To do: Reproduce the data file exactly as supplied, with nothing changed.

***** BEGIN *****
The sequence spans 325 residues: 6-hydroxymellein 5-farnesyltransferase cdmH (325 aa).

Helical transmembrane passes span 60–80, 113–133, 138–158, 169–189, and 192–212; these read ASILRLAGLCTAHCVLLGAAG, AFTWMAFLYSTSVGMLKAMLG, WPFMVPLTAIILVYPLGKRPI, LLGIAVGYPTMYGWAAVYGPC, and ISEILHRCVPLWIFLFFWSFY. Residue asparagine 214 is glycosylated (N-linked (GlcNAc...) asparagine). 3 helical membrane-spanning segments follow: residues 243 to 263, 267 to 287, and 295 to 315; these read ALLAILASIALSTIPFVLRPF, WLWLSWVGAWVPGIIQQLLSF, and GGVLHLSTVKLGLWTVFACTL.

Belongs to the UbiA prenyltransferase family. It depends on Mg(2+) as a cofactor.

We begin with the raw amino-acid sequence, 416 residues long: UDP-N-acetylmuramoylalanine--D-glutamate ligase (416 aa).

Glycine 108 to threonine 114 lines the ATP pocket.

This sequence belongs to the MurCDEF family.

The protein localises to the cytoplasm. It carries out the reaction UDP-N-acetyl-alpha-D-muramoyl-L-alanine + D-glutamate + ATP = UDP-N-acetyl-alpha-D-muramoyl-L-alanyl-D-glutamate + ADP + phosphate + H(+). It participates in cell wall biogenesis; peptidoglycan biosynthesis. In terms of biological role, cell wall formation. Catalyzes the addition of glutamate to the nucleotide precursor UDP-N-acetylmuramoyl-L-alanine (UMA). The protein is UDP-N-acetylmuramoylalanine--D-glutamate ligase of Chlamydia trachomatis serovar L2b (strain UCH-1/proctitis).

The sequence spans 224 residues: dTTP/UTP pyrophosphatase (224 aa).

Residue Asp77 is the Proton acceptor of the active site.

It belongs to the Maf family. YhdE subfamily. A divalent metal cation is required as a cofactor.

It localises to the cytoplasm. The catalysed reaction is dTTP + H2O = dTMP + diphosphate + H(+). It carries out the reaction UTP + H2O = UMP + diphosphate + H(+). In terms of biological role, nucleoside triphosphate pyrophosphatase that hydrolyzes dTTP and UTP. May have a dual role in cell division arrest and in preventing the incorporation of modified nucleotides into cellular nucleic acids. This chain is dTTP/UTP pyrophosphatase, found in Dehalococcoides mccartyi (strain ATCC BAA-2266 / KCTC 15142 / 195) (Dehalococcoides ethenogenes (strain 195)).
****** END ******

The sequence spans 325 residues: 6-hydroxymellein 5-farnesyltransferase cdmH (325 aa).

Helical transmembrane passes span 60–80, 113–133, 138–158, 169–189, and 192–212; these read ASILRLAGLCTAHCVLLGAAG, AFTWMAFLYSTSVGMLKAMLG, WPFMVPLTAIILVYPLGKRPI, LLGIAVGYPTMYGWAAVYGPC, and ISEILHRCVPLWIFLFFWSFY. Residue asparagine 214 is glycosylated (N-linked (GlcNAc...) asparagine). 3 helical membrane-spanning segments follow: residues 243 to 263, 267 to 287, and 295 to 315; these read ALLAILASIALSTIPFVLRPF, WLWLSWVGAWVPGIIQQLLSF, and GGVLHLSTVKLGLWTVFACTL.

Belongs to the UbiA prenyltransferase family. It depends on Mg(2+) as a cofactor.

We begin with the raw amino-acid sequence, 416 residues long: UDP-N-acetylmuramoylalanine--D-glutamate ligase (416 aa).

Glycine 108 to threonine 114 lines the ATP pocket.

This sequence belongs to the MurCDEF family.

The protein localises to the cytoplasm. It carries out the reaction UDP-N-acetyl-alpha-D-muramoyl-L-alanine + D-glutamate + ATP = UDP-N-acetyl-alpha-D-muramoyl-L-alanyl-D-glutamate + ADP + phosphate + H(+). It participates in cell wall biogenesis; peptidoglycan biosynthesis. In terms of biological role, cell wall formation. Catalyzes the addition of glutamate to the nucleotide precursor UDP-N-acetylmuramoyl-L-alanine (UMA). The protein is UDP-N-acetylmuramoylalanine--D-glutamate ligase of Chlamydia trachomatis serovar L2b (strain UCH-1/proctitis).

The sequence spans 224 residues: dTTP/UTP pyrophosphatase (224 aa).

Residue Asp77 is the Proton acceptor of the active site.

It belongs to the Maf family. YhdE subfamily. A divalent metal cation is required as a cofactor.

It localises to the cytoplasm. The catalysed reaction is dTTP + H2O = dTMP + diphosphate + H(+). It carries out the reaction UTP + H2O = UMP + diphosphate + H(+). In terms of biological role, nucleoside triphosphate pyrophosphatase that hydrolyzes dTTP and UTP. May have a dual role in cell division arrest and in preventing the incorporation of modified nucleotides into cellular nucleic acids. This chain is dTTP/UTP pyrophosphatase, found in Dehalococcoides mccartyi (strain ATCC BAA-2266 / KCTC 15142 / 195) (Dehalococcoides ethenogenes (strain 195)).